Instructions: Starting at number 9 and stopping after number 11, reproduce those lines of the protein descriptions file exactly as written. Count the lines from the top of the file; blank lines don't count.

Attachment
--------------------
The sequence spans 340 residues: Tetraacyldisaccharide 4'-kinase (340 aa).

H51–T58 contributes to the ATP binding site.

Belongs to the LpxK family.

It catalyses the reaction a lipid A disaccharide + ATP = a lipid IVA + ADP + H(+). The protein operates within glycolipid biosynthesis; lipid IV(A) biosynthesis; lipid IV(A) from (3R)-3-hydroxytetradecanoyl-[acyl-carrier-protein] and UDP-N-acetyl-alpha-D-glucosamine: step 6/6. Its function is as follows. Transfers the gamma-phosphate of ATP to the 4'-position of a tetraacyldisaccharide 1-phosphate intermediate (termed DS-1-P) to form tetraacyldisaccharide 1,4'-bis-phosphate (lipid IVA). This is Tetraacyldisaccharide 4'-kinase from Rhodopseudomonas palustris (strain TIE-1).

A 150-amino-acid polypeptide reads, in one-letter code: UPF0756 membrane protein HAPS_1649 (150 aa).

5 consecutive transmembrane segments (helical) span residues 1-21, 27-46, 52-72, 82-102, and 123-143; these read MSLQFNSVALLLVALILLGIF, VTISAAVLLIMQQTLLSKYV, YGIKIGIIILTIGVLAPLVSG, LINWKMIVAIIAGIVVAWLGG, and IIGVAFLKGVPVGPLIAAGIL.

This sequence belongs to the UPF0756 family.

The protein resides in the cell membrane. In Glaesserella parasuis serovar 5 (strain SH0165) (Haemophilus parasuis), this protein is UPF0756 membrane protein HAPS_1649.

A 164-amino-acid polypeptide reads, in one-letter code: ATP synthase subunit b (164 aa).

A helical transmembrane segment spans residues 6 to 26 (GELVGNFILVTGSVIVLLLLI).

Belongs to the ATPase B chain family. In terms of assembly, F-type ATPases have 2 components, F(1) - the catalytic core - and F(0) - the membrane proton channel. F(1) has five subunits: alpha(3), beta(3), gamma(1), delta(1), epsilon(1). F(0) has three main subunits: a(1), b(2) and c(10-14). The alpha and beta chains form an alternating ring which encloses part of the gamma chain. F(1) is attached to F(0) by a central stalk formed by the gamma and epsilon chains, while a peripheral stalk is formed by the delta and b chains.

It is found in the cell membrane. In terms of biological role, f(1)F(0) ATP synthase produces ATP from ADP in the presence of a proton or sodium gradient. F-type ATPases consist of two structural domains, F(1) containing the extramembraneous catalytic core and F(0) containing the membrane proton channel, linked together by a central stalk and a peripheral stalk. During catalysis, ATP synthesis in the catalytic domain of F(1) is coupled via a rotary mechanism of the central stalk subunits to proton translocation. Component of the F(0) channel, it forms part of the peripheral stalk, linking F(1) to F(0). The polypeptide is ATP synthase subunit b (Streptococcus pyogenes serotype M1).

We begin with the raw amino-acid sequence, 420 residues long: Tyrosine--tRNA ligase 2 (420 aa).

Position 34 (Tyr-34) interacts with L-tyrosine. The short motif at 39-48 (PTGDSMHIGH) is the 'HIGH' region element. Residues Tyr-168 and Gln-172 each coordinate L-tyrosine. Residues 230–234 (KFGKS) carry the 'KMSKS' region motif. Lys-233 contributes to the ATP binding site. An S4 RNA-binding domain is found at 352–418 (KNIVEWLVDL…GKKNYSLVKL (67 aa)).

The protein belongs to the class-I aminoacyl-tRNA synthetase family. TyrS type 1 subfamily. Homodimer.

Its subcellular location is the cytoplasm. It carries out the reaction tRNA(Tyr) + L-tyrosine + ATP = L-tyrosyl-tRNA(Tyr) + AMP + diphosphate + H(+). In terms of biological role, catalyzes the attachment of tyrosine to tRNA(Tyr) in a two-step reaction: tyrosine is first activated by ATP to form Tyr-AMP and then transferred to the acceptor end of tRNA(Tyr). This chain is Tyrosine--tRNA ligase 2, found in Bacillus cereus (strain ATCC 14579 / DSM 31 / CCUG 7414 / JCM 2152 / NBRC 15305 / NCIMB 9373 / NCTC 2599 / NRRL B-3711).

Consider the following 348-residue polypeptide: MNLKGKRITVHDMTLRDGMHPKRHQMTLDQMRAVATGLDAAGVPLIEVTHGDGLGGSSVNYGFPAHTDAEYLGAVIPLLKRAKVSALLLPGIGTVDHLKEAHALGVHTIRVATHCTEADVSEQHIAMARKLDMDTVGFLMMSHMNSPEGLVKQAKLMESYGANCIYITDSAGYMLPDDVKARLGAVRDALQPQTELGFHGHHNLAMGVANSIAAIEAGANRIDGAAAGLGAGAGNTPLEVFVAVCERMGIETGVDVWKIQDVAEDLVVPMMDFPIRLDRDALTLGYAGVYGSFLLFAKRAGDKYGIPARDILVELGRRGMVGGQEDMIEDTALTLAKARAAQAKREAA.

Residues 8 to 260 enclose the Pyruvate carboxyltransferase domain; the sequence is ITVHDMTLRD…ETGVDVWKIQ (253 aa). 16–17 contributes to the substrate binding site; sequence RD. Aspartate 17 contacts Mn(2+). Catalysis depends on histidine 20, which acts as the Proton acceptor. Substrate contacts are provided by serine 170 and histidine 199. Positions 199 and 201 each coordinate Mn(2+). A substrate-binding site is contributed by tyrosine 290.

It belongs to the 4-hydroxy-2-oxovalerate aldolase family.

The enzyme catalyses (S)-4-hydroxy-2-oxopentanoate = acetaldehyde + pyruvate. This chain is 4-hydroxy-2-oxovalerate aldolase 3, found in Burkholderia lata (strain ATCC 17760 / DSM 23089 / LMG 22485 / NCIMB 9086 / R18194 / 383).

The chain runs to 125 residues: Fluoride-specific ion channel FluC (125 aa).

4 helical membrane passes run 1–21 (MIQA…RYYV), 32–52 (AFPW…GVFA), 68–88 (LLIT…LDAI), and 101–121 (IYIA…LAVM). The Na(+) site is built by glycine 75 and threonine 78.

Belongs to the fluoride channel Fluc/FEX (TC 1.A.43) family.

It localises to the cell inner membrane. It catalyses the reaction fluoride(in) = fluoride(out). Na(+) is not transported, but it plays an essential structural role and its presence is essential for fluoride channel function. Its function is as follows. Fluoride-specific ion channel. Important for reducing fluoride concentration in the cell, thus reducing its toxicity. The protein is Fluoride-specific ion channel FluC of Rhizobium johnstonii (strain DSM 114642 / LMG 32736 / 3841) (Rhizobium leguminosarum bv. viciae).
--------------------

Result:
A 164-amino-acid polypeptide reads, in one-letter code: ATP synthase subunit b (164 aa).

A helical transmembrane segment spans residues 6 to 26 (GELVGNFILVTGSVIVLLLLI).

Belongs to the ATPase B chain family. In terms of assembly, F-type ATPases have 2 components, F(1) - the catalytic core - and F(0) - the membrane proton channel. F(1) has five subunits: alpha(3), beta(3), gamma(1), delta(1), epsilon(1). F(0) has three main subunits: a(1), b(2) and c(10-14). The alpha and beta chains form an alternating ring which encloses part of the gamma chain. F(1) is attached to F(0) by a central stalk formed by the gamma and epsilon chains, while a peripheral stalk is formed by the delta and b chains.